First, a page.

[PHNUTR-L] High Serum Selenium Levels Linked to Increased Diabetes
fivestar at nutritionucanlivewith.com
Sun Apr 29 12:56:18 PDT 2007
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High Serum Selenium Levels Linked to Increased Diabetes Risk
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NEW YORK (Reuters Health) Apr 19 - Contrary to expectation, high serum
selenium levels are positively associated with the prevalence of
diabetes, according to findings published in the April issue of Diabetes
"Oxidative stress reduces insulin secretion and increases insulin
resistance in some experimental models and thus play a causal role in
the pathogenesis of diabetes," write Dr. Joachim Bleys and colleagues
from Johns Hopkins University Bloomberg School of Public Health,
Baltimore, Maryland. "Because of its antioxidant properties, selenium
might thus prevent the development of diabetes."
To test their hypothesis that selenium levels would be inversely
associated with diabetes prevalence, the researchers conducted a
cross-sectional analysis of data from 8876 subjects (at least 20 years
of age) who participated in the Third National Health and Nutrition
The team defined diabetes as a fasting plasma glucose of at least 126
mg/dL, a self-report of a physician diagnosis of diabetes, or current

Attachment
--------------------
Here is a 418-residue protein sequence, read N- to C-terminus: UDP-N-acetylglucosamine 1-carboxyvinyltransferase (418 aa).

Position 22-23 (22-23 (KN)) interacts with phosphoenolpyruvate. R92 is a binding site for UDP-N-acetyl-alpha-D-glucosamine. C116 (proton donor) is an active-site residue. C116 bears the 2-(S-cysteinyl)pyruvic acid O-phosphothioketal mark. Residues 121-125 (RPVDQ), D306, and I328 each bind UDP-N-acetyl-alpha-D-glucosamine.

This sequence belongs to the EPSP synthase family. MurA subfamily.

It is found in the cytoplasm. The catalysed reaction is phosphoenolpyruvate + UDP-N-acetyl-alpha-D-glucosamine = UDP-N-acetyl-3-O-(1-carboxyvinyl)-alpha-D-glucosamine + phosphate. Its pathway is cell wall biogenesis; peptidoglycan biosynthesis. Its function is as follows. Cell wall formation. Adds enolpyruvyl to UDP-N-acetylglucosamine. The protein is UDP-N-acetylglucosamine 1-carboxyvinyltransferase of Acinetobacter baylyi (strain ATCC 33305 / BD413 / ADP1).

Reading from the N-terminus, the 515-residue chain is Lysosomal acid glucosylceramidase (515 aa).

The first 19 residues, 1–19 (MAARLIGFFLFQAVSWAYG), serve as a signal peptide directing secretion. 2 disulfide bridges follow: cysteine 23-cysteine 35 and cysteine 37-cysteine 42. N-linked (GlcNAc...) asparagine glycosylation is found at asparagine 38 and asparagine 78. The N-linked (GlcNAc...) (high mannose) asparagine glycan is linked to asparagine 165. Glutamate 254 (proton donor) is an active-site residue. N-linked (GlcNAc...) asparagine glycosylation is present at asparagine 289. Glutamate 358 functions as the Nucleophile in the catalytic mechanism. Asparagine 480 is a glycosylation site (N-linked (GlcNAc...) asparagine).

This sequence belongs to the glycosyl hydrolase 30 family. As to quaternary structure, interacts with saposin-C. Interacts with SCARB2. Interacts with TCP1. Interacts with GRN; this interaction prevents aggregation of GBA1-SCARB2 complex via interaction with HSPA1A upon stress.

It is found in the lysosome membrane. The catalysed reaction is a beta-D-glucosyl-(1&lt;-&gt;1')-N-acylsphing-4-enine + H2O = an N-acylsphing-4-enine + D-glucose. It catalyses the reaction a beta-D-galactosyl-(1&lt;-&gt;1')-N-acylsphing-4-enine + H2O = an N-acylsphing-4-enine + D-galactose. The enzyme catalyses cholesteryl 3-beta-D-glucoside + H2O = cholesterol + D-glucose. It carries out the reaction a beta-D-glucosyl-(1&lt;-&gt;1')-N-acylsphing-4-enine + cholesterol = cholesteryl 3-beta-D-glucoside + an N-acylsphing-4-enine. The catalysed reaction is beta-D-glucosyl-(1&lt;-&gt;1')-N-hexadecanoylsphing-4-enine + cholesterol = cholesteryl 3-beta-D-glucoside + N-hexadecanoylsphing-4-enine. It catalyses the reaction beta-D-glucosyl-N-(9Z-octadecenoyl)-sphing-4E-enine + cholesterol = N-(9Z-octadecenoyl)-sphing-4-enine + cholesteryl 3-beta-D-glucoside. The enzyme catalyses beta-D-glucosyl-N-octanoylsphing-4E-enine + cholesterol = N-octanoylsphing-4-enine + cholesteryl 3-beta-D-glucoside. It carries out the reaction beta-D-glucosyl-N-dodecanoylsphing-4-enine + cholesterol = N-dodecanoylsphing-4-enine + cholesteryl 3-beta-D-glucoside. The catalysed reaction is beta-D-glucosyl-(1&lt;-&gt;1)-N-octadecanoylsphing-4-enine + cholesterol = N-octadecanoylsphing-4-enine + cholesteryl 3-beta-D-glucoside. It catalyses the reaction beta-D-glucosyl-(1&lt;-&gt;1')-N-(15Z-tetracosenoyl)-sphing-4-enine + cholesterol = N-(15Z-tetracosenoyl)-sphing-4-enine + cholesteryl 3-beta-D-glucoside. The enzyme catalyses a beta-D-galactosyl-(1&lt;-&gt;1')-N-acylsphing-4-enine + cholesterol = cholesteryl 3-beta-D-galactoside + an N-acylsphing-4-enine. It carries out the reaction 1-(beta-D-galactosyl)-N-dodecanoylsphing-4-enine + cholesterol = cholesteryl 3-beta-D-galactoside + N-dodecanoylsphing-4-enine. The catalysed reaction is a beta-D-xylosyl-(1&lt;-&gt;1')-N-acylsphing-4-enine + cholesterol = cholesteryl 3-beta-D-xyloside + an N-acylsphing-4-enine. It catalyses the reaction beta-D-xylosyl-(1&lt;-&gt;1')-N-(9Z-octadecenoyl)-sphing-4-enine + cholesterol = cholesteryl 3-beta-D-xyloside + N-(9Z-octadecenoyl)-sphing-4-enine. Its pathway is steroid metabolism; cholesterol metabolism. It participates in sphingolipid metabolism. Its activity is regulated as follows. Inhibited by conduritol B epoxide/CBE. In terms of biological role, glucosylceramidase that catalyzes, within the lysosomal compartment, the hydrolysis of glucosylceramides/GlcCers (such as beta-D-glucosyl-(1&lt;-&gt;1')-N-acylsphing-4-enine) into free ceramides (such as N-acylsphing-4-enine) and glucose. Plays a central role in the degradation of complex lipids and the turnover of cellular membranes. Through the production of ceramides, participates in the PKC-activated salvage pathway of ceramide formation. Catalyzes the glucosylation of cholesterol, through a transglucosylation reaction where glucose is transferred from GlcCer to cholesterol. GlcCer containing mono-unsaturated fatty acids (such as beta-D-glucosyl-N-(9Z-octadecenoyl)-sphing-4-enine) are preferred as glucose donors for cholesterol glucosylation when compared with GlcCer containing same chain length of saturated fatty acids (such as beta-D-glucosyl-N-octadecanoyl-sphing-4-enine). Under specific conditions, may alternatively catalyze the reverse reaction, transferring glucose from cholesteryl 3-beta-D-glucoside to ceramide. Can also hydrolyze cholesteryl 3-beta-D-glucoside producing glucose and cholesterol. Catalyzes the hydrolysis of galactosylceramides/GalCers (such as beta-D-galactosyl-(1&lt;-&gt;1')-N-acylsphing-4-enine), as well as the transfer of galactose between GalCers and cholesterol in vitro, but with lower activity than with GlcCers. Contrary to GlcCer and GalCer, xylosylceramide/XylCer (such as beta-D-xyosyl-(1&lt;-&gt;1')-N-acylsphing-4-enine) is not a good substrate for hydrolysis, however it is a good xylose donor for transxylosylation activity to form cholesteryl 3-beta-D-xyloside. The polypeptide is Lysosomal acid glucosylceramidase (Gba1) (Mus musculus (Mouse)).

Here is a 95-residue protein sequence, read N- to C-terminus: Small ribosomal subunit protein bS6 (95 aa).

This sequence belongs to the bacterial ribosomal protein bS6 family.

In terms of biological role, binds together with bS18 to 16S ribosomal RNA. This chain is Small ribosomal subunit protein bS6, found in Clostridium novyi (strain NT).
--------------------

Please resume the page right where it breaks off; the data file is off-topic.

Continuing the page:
use of insulin or oral hypoglycemic medication. Atomic absorption
spectrometry was used to measure serum selenium.
The results ran counter to what was anticipated. After adjustment for
age, sex, race, and body mass index, serum selenium levels were 126.8
ng/mL and 124.7 ng/mL in diabetic and non-diabetic subjects,
respectively (adjusted difference 2.1 ng/mL; p = 0.02).
The multivariate-adjusted odds ratio for diabetes for the highest versus
the lowest quintile of serum selenium was 1.57.
The authors call for prospective studies with diabetes incidence as the
outcome in order to establish a causal role of selenium on the risk of
"Until the findings of these studies are available, selenium intake,
including selenium supplementation, should not be recommended for
diabetes prevention in populations with adequate selenium status," Dr.
Bleys and colleagues advise. "Furthermore, diabetic patients should
avoid selenium supplementation until randomized controlled trials show
objective benefits on mortality or morbidity end points."
Diabetes Care 2007;30:829-834.
Kathrynne Holden, MS, RD < fivestar at nutritionucanlivewith.com >
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